LockBit 3.0: A Deeper Look 

LockBit 3.0: A Deeper Look 

By Austin Miller

After last week’s whistle stop tour on how LockBit 3.0 has changed to infect and lock up systems in a new way, we’re now going to take a look at the specific tactics, processes, and procedures that the malware uses to infiltrate the machines of unwitting victims. Thanks to research from @petrovic082, another sample was analyzed on VirusTotal – this time, including plenty of information about the adopted PowerShell from BlackMatter, the injection DLL, and the obfuscation used to defend the script. 

The Processes 

Three different processes run when LockBit has infected a system: 

  • Powershell.exe (A PowerShell executable runs) 
  • CMSTPLUA (see em es tee pee el yoo ay runs and launches multiple subprocesses that start to encrypt files and upload the ransom background image) 
  • printfilterpipelinesvc.exe (An executable called print filter pipeline es vee see launches a OneNote document which  

In combination, these launch and lock down the system in a grand total of 60 seconds. That’s pretty rapid, but it’s evident that this third iteration of LockBit has been improved to increase the amount of suffering it can dish out to an IT team. With that in mind, let’s have a look at the process in action. 

Process #1: PowerShell 

After initial infection, a PowerShell command – -file – is launched. Pulling the fff[.]ps1 file from the dropped .dll, the payload quickly gets to encrypting the system files.  

If you want a closer look at how this PowerShell script functions, here is a piece of the deobfuscated code. 

The most interesting part of a full code analysis, however, is the main function – see the picture below to see how the LockBit ransomware sets off its malicious payload: 

And now compare it with the main function from BlackMatter: 

Not that different, right? Although no one can know everything about every single piece of malware out there, a comprehensive understanding of malware types and a robust security posture will help you more than you think it will. 

Process #2: Encryption 

As shown in the image below, a stylized B-like symbol is added in place of the existing file images and the file type is changed to stop the victim from accessing their files. As evidenced in @petrovic082’s breakdown, this process is practically instantaneous – when the PowerShell command runs, a standard system will be locked down easily.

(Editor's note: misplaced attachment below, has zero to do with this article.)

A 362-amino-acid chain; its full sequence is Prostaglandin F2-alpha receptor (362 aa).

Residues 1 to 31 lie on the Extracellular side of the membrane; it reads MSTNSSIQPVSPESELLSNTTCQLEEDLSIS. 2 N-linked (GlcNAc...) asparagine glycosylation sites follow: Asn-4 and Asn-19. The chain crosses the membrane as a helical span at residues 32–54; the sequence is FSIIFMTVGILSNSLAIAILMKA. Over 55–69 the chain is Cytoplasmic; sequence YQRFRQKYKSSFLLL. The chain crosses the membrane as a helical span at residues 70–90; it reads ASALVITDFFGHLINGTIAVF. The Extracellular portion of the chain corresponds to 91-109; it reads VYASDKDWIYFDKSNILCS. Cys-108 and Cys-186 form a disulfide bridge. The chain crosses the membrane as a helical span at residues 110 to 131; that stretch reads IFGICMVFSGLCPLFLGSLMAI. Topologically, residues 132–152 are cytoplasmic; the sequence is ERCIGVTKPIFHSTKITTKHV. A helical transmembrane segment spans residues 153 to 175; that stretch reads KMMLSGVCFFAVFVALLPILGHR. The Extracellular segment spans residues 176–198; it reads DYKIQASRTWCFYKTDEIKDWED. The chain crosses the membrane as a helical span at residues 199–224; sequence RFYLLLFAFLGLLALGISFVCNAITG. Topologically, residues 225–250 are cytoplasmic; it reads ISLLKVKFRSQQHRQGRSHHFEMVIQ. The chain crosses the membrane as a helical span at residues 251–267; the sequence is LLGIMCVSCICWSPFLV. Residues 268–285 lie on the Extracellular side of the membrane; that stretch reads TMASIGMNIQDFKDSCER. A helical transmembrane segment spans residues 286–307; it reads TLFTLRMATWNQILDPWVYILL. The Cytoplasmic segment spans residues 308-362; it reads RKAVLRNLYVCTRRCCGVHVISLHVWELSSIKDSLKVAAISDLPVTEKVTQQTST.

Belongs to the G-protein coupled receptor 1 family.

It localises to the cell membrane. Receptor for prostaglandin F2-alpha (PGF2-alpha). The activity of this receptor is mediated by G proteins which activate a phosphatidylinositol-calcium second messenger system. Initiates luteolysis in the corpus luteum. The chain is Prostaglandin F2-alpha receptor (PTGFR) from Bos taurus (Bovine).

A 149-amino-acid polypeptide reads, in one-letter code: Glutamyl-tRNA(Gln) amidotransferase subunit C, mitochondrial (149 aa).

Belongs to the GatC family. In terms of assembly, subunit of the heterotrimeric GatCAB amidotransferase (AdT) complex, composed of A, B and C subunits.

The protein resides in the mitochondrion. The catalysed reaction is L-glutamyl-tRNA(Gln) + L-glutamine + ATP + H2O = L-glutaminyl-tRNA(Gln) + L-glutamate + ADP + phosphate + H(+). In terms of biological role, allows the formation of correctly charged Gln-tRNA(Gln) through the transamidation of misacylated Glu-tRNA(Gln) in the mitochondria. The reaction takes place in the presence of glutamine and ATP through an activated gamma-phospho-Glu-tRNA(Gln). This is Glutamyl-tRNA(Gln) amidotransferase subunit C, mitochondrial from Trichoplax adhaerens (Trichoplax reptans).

Process #3: Ransom 

What would ransomware be without a ransom note? After the files are encrypted, LockBit 3.0 launches the ominous black screen and directs the victim to the installed ransom note (19MqZqZ0s.README[.]txt). 

How do I protect my organization? 

It’s never enough just to know what is at the gates – you have to know how to battle it. Thankfully, some standard best practices are effective in stopping LockBit 3.0 from locking down your systems and stopping the bad guys get away with it. 

  • Employ an effective backing up system which allows you access to all key files in the case of a ransomware attack. Example protocols could include the 3-2-1 rule
  • Improve your defenses against social engineering attacks, such as using software to filter outside emails entering the organization. As this malware has been shown to use email-based phishing attacks to spread, locking down emails is the easiest way to improve defenses. 
  • Patch, patch, patch, update, update, update – as always, keep your systems and anti-malware / anti-virus up to date to stop the ransomware onto your systems. Find the indicators of compromise below to strengthen your defenses before it’s too late! 

Indicators of Compromise 

As always, staying ahead of the game is key to surviving adversarial developments. That’s why we’re providing the following IoCs to help you spot LockBit 3.0 before it becomes a problem for you and your team. 








Detection names 







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